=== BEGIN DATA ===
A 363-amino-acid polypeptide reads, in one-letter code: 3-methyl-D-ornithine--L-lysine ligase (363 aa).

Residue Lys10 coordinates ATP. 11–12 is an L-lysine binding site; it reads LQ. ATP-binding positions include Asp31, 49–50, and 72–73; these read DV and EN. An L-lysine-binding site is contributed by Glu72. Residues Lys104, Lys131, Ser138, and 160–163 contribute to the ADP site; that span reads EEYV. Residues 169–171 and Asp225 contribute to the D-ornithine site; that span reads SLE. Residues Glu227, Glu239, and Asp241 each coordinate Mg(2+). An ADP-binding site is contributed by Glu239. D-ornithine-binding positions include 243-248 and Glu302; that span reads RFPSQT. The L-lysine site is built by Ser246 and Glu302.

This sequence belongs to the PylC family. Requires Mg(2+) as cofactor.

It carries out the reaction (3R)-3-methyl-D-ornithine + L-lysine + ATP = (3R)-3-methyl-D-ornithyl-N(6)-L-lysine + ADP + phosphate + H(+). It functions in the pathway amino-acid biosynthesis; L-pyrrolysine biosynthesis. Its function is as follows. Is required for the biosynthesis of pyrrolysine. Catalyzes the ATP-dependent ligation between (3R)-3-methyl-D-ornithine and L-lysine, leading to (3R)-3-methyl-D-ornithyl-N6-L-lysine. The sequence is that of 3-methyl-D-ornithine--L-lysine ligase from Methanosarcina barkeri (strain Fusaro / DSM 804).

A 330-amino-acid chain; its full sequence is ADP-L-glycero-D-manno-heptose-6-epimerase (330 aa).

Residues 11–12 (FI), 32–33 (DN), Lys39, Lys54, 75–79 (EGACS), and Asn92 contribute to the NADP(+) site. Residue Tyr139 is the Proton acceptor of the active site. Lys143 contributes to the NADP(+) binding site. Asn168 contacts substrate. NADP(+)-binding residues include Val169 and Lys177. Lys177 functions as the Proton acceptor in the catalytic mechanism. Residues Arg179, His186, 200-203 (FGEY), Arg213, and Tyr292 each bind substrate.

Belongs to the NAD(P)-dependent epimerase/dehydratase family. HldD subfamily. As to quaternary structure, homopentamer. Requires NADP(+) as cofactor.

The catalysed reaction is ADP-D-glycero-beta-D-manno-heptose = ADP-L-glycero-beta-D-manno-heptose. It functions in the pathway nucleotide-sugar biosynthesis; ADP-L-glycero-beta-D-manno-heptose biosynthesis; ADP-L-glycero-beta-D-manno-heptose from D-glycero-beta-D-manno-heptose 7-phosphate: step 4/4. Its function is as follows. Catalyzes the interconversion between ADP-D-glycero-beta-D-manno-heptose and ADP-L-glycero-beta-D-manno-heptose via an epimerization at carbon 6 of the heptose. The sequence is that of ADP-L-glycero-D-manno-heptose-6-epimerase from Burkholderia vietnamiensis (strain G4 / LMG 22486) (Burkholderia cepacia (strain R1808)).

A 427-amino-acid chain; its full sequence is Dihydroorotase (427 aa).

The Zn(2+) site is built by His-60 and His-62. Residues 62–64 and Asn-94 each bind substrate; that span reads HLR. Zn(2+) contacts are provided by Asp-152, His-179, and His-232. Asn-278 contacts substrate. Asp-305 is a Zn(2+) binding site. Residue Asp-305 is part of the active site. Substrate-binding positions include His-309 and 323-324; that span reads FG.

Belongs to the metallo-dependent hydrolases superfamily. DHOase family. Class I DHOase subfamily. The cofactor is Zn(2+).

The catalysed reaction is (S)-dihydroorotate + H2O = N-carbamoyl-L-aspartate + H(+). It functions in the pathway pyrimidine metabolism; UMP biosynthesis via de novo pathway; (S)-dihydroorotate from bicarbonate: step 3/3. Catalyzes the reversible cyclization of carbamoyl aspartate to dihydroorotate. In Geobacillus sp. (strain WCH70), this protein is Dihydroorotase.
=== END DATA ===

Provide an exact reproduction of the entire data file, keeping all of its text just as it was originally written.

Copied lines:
A 363-amino-acid polypeptide reads, in one-letter code: 3-methyl-D-ornithine--L-lysine ligase (363 aa).

Residue Lys10 coordinates ATP. 11–12 is an L-lysine binding site; it reads LQ. ATP-binding positions include Asp31, 49–50, and 72–73; these read DV and EN. An L-lysine-binding site is contributed by Glu72. Residues Lys104, Lys131, Ser138, and 160–163 contribute to the ADP site; that span reads EEYV. Residues 169–171 and Asp225 contribute to the D-ornithine site; that span reads SLE. Residues Glu227, Glu239, and Asp241 each coordinate Mg(2+). An ADP-binding site is contributed by Glu239. D-ornithine-binding positions include 243-248 and Glu302; that span reads RFPSQT. The L-lysine site is built by Ser246 and Glu302.

This sequence belongs to the PylC family. Requires Mg(2+) as cofactor.

It carries out the reaction (3R)-3-methyl-D-ornithine + L-lysine + ATP = (3R)-3-methyl-D-ornithyl-N(6)-L-lysine + ADP + phosphate + H(+). It functions in the pathway amino-acid biosynthesis; L-pyrrolysine biosynthesis. Its function is as follows. Is required for the biosynthesis of pyrrolysine. Catalyzes the ATP-dependent ligation between (3R)-3-methyl-D-ornithine and L-lysine, leading to (3R)-3-methyl-D-ornithyl-N6-L-lysine. The sequence is that of 3-methyl-D-ornithine--L-lysine ligase from Methanosarcina barkeri (strain Fusaro / DSM 804).

A 330-amino-acid chain; its full sequence is ADP-L-glycero-D-manno-heptose-6-epimerase (330 aa).

Residues 11–12 (FI), 32–33 (DN), Lys39, Lys54, 75–79 (EGACS), and Asn92 contribute to the NADP(+) site. Residue Tyr139 is the Proton acceptor of the active site. Lys143 contributes to the NADP(+) binding site. Asn168 contacts substrate. NADP(+)-binding residues include Val169 and Lys177. Lys177 functions as the Proton acceptor in the catalytic mechanism. Residues Arg179, His186, 200-203 (FGEY), Arg213, and Tyr292 each bind substrate.

Belongs to the NAD(P)-dependent epimerase/dehydratase family. HldD subfamily. As to quaternary structure, homopentamer. Requires NADP(+) as cofactor.

The catalysed reaction is ADP-D-glycero-beta-D-manno-heptose = ADP-L-glycero-beta-D-manno-heptose. It functions in the pathway nucleotide-sugar biosynthesis; ADP-L-glycero-beta-D-manno-heptose biosynthesis; ADP-L-glycero-beta-D-manno-heptose from D-glycero-beta-D-manno-heptose 7-phosphate: step 4/4. Its function is as follows. Catalyzes the interconversion between ADP-D-glycero-beta-D-manno-heptose and ADP-L-glycero-beta-D-manno-heptose via an epimerization at carbon 6 of the heptose. The sequence is that of ADP-L-glycero-D-manno-heptose-6-epimerase from Burkholderia vietnamiensis (strain G4 / LMG 22486) (Burkholderia cepacia (strain R1808)).

A 427-amino-acid chain; its full sequence is Dihydroorotase (427 aa).

The Zn(2+) site is built by His-60 and His-62. Residues 62–64 and Asn-94 each bind substrate; that span reads HLR. Zn(2+) contacts are provided by Asp-152, His-179, and His-232. Asn-278 contacts substrate. Asp-305 is a Zn(2+) binding site. Residue Asp-305 is part of the active site. Substrate-binding positions include His-309 and 323-324; that span reads FG.

Belongs to the metallo-dependent hydrolases superfamily. DHOase family. Class I DHOase subfamily. The cofactor is Zn(2+).

The catalysed reaction is (S)-dihydroorotate + H2O = N-carbamoyl-L-aspartate + H(+). It functions in the pathway pyrimidine metabolism; UMP biosynthesis via de novo pathway; (S)-dihydroorotate from bicarbonate: step 3/3. Catalyzes the reversible cyclization of carbamoyl aspartate to dihydroorotate. In Geobacillus sp. (strain WCH70), this protein is Dihydroorotase.